When we look outside, we see the world as a very visual place, with many aspects that change what we see. In cities, skylines are transformed by towering buildings that touch the sky called skyscrapers. The first skyscraper, the Home Insurance Building, was constructed in 1885 in Chicago. Buildings grew taller and taller with the invention and use of steel, reinforced concrete, water pumps and elevators. Buildings taller than four floors attempt to lighten the load of construction by using frame engineering inside, supporting a thin, light curtain wall on the outside. Skyscrapers continue to compete to see which one can claim the title of the world’s tallest building. Skyscraper design and construction present many challenges to the designer and engineer such as in the case of the World Trade Center, demanding security and longevity considerations.
The sky’s the limit!
Activity 1 – history of skyscrapers
Research a tall building. Draw or copy a picture of your skyscraper. Collect details about its circulation core, structural system and skin. Make a research poster or create an outline for a skyscraper paper. Use the library and the internet to collect at resources for your research. Write a three page paper or submit a poster to the gallery.
Once you better understand why and how tall buildings are built, consider researching and writing about the tallest building in your city!
Activity 2 – Research Tall Buildings
Cities all over the world compete to build the world’s tallest buildings. Research tall buildings today and read about new technologies that are changing their designs. Pick a few of the tallest buildings and compare their height, cost, construction time and design principles. Which one do you think is the most beautiful? Which one do you think will still be standing in one hundred years? With cities needing to provide more and more housing, skyscrapers can provide an efficient use of land to house many people; on the other hand, adding intense populations in small areas tax resources such as water, food, transportation etc.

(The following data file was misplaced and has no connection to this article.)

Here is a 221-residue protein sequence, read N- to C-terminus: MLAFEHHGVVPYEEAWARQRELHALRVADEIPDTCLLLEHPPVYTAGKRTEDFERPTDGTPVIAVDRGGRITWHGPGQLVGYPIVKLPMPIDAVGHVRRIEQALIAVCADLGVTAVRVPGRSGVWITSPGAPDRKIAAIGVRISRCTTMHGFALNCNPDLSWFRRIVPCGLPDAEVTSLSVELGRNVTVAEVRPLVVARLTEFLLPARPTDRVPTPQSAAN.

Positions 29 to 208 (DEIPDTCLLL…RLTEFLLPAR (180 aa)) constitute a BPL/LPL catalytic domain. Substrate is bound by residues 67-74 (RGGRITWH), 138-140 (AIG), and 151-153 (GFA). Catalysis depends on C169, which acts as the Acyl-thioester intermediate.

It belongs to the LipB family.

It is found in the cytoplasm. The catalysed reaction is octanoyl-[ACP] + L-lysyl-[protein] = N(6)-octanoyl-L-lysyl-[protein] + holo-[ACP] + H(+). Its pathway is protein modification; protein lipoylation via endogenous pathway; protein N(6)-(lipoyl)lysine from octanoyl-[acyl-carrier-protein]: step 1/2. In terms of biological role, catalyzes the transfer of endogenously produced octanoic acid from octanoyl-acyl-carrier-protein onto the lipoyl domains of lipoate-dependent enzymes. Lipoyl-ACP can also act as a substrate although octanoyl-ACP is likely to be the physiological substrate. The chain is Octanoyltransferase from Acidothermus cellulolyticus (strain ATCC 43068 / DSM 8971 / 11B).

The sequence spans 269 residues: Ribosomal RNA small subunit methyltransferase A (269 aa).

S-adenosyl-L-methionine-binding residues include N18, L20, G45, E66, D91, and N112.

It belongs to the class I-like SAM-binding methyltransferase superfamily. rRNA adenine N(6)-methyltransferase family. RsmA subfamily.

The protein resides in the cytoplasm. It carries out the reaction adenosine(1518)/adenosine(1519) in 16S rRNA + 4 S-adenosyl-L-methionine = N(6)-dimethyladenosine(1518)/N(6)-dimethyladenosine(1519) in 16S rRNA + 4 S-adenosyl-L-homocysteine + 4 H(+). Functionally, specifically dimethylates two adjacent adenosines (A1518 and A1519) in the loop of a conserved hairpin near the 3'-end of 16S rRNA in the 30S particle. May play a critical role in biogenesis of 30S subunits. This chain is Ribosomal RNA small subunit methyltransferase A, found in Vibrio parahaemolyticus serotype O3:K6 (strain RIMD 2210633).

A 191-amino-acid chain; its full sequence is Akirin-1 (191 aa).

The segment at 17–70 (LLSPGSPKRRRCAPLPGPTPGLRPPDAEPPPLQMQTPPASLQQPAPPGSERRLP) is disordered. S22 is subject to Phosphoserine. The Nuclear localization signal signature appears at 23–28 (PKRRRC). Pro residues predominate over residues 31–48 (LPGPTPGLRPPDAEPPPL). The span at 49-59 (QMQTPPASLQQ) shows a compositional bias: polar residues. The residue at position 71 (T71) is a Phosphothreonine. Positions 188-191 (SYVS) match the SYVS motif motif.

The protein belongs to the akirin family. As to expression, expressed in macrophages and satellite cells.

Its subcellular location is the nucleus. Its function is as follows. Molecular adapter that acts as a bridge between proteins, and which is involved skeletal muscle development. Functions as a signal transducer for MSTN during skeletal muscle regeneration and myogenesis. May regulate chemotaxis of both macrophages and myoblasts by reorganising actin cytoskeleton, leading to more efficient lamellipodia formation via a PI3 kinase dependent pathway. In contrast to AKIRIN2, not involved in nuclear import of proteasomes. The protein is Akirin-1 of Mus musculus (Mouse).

The Sky’s the limit!
Activity 3 – world's tallest buildings today
Would you like to live in the sky? While “mile high” buildings have been conceptualized by architects like Frank Lloyd Wright, Jean Nouvel and others, today’s buildings are not yet there. Which building is considered the first true skyscraper? Who designed it and where was it built? What structural system was used? What materials were used? Research the history of skyscrapers and discover the inventions that made living vertically possible! Look at the tallest skyscrapers built and draw their silhouettes!
Would you like to live in the sky?
Activity 4 – Build A Tall Building
Using 3x5 note cards ($1,000 per unit) and a 1’ strip of tape ($5,000 per unit), design and build a tower to support as much weight as possible as far off of a table top for the least amount of money. You can bend, fold, and tear, but you can only use your hands and the tape to assemble.
Submit a photograph of your tower with its height, total weight supported and cost.
Activity 5 – Be a Skyscraper Architect
A low-rise building rarely deals with wind loads, whereas a skyscraper must take into consideration this factor in its design. The term skyscraper comes from a nautical term for a tall mast or sail on a sailing ship. In your sketchbooks, design and draw your own skyscraper. It will be a downtown office building overlooking the lakefront. Show a building core (which contains elevators, fire stairs, and men and women facilities), as well as the room layouts of a typical floor. Decide what type of structure you will use and show it in your section drawing. Show both a plan, and a section. Also draw a series of 3D perspective drawings of your design. Submit your drawings.
Activity 6 – carbon neutral skyscrapers
Skyscrapers make an efficient use of land by placing people and their activities (living, working, learning, playing) vertically. But the increased density of people also increases the need for and use of energy and resources. Architects and engineers are now working to design skyscrapers that use far less energy even to the point of zero energy towers. What can you imagine would collect water on tall buildings? How could tall buildings collect, store and use power from the wind? How can solar energy be harnessed for heating and hot water? How can the constant temperature of the earth be used to offset heating and cooling? Design a skyscraper that uses these strategies for lowering energy consumption and reducing the carbon footprint of a skycraper. Be sure to draw a section noting the energy saving details that you design into its foundation, skin and roof.
- Define a skyscraper.
- Wind load is:
- Buildings over four floors must be supported by a:
- Skyscraper comes from the nautical term for a:
- Developments of skyscrapers happened because of:
- 100 Tallest Completed Buildings
- BUILDING BIG:Skyscraper Challenge
- Buro Ole Scheeren
- Dubai Skyscraper with Rotating Floors Video
- Ecologically Responsive Large Buildings: Kenneth Yeang
- Interview Anthony Wood
- Moma Tall Buildings Exhibit
- Resilient Cities PDF
- Skyscraper Basics
- Skyscraper Forces
- Stefano Boeria Bosco verticale
- Studio Gang
- Ten Tallest Buildings
- World’s Tallest Towers